The UK is heading towards an existential #housing crisis, where, per the Office of National Statistics (ONS), house prices have more than trebled in the last 20 years. Fewer under-25s are buying homes, whilst house prices are very expensive for first-time buyers, with low income families having little to no help to get onto the #Housing Market.
Social housing waiting lists have risen whilst rents are becoming increasingly expensive, housebuilding is at its lowest peacetime position since the 1920s. However, the UK still compares well internationally on overcrowding and unaffordability.
An impending crisis
The housing bubble will burst and it will come crashing down sooner rather than later. But whilst many say there is a #Housing Crisis, I am inclined to believe there is almost a crisis. The reason being is the cost of the average house, per the ONS is £265,000, but this only considers a figure from a sample of mortgages agreed by regulated lenders.
But the Land Registry, who keep a record of every sale (mortgage or otherwise), say the average house price is £180,252. Whilst the figures suggest there is not a crisis, the bubble will burst soon anyway. Despite these figures, fewer under-25s are buying houses, this is mostly down to the fact that relative to income, house is far more expensive.
Housebuilding is at its lowest, social housing waiting lists have risen and rents have become more expensive. The UK though still compares well internationally to overcrowding and unaffordability. But per ONS figures house prices have more than trebled in the last 20 years.
The Economist compiled a comparative house pricing index and they found that the value of British homes had seen an increase of 2000% within the last half a century, significantly higher than our global counterparts. With German house prices doubling and US house prices increasing 650% within the same period.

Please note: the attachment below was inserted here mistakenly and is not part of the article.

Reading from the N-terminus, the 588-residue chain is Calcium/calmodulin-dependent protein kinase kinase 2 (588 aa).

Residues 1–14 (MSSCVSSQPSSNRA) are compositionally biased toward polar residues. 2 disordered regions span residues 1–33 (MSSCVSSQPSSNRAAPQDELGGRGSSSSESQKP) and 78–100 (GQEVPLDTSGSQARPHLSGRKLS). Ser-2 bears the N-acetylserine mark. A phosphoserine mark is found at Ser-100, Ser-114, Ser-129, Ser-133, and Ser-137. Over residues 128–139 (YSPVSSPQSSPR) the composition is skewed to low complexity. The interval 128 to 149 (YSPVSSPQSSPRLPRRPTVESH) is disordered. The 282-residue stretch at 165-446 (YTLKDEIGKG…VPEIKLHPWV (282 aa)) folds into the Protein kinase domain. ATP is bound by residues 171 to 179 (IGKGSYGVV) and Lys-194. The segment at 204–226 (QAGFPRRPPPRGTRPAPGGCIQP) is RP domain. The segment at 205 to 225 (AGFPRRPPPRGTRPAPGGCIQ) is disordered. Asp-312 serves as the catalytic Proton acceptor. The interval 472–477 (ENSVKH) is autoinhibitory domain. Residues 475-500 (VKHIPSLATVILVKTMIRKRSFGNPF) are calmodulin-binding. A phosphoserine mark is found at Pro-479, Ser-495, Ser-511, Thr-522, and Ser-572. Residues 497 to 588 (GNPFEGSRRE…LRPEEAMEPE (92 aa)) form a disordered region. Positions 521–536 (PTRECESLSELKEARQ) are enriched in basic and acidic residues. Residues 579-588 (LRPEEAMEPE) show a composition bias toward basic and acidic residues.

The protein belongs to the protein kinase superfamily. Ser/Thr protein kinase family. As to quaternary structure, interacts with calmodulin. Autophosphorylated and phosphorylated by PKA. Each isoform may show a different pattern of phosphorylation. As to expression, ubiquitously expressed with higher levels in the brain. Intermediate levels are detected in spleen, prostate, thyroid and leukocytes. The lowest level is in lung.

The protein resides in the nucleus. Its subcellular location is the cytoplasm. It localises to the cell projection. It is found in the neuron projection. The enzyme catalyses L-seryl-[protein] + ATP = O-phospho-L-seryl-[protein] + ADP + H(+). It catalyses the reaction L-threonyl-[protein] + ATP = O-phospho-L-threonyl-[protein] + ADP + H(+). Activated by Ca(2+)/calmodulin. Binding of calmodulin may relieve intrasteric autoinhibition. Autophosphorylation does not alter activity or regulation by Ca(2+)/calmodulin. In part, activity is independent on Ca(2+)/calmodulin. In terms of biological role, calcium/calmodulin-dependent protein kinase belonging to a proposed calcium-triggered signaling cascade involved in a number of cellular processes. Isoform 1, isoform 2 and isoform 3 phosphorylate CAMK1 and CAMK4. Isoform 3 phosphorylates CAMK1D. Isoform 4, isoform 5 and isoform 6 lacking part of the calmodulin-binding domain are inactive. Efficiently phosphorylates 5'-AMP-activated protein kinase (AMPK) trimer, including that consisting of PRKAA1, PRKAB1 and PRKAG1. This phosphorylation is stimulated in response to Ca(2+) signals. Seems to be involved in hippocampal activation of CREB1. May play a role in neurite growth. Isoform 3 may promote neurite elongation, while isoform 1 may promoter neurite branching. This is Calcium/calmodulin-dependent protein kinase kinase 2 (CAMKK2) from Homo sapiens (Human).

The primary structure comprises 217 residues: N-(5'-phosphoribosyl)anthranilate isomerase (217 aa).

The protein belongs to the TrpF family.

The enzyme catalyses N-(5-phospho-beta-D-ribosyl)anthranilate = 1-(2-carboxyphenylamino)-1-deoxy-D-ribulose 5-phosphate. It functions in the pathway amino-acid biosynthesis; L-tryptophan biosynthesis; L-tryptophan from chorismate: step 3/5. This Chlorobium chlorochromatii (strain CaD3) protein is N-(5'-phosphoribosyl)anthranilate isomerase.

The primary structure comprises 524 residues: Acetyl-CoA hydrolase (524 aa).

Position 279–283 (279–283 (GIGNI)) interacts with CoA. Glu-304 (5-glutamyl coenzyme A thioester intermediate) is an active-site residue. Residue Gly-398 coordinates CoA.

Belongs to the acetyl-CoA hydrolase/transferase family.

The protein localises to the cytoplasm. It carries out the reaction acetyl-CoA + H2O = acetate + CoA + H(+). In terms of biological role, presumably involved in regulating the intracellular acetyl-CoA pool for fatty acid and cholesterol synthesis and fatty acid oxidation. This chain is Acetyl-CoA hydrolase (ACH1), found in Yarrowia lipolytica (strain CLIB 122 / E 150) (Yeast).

Eurostat (the European Union’s statistical arm) state 7.4% of Brits were ‘overburdened’ by housing costs, spending more than 40% of their income to keep a roof over their heads. Surprisingly this is below the EU average of 11.2%, with Germany, Spain, and the Netherlands at 16.6, 14.3 and 14.4 per cent respectively. The UK still compares well when looking at the wider picture.
Even though the statistics push towards the idea that there is a housing crisis, there is considerable evidence that it hasn’t quite hit crisis levels just yet. Despite the sharp rises in prices and fall in house building, the UK still fares comparatively well with overcrowding and affordability.
A wider issue
Last year, Housing Minister, Gavin Barwell, said that grandparents should hand inheritance directly to their grandchildren. He has suggested that this is a viable way to tackle the impending housing crisis. This underlines how out of touch Tory MPs are with the public. Some are lucky, most aren’t but what makes this statement worse is the lack of understanding to the issue.
If we look at the statistics it is fair to say that they are mixed, however, it is apparent that housing is going to have a crisis if something isn’t sorted soon. More houses are required to be built and the disastrous Right-to-Buy scheme has failed. Social housing is needed and private landlord rent controls need to be reintroduced.
If you look at the Land Registry stats this tells us that it is possible to buy well, but it is wider issues that makes it difficult for younger people. With wages, comparably lower in relation to house prices, and private landlords able to buy out entire streets and set the rents as high as they want. This makes housing an issue that is far wider than just building more houses.